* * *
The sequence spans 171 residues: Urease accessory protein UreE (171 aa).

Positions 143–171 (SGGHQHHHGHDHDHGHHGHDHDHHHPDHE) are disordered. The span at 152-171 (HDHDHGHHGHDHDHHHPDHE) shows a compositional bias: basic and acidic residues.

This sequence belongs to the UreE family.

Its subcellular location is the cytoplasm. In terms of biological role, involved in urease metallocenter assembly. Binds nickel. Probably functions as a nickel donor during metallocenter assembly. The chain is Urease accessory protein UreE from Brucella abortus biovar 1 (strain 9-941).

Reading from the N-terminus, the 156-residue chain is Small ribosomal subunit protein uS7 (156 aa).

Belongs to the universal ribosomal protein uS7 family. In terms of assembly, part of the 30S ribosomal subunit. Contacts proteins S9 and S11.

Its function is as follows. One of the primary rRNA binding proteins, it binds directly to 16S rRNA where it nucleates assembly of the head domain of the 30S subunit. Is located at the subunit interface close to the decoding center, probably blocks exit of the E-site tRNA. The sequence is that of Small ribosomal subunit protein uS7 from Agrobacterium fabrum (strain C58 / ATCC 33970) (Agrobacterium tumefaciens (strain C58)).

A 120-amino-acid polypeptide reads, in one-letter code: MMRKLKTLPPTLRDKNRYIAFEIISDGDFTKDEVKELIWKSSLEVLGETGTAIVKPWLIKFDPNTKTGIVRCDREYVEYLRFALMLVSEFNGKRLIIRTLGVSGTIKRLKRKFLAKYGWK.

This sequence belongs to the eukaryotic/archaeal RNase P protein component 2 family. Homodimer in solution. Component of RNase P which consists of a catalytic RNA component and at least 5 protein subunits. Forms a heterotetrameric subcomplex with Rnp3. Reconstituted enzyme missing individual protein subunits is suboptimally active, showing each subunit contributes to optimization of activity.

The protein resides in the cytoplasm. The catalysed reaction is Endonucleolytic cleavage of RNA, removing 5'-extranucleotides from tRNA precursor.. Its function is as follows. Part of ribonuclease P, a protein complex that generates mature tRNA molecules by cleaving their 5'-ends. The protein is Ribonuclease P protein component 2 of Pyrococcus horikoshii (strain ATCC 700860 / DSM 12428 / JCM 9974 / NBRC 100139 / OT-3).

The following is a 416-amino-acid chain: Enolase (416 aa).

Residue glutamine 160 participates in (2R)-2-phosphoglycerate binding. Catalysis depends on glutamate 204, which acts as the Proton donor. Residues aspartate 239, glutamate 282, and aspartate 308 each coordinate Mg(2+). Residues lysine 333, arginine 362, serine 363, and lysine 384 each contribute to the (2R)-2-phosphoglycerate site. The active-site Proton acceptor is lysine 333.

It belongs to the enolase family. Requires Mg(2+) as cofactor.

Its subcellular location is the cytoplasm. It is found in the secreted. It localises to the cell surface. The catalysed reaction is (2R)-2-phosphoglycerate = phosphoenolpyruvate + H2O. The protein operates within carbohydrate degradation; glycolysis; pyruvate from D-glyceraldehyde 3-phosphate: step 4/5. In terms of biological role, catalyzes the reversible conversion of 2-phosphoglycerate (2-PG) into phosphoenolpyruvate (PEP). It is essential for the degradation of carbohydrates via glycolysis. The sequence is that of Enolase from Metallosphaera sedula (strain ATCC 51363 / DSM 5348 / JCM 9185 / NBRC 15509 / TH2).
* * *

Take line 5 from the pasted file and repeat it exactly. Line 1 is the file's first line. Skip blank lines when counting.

Reading from the N-terminus, the 156-residue chain is Small ribosomal subunit protein uS7 (156 aa).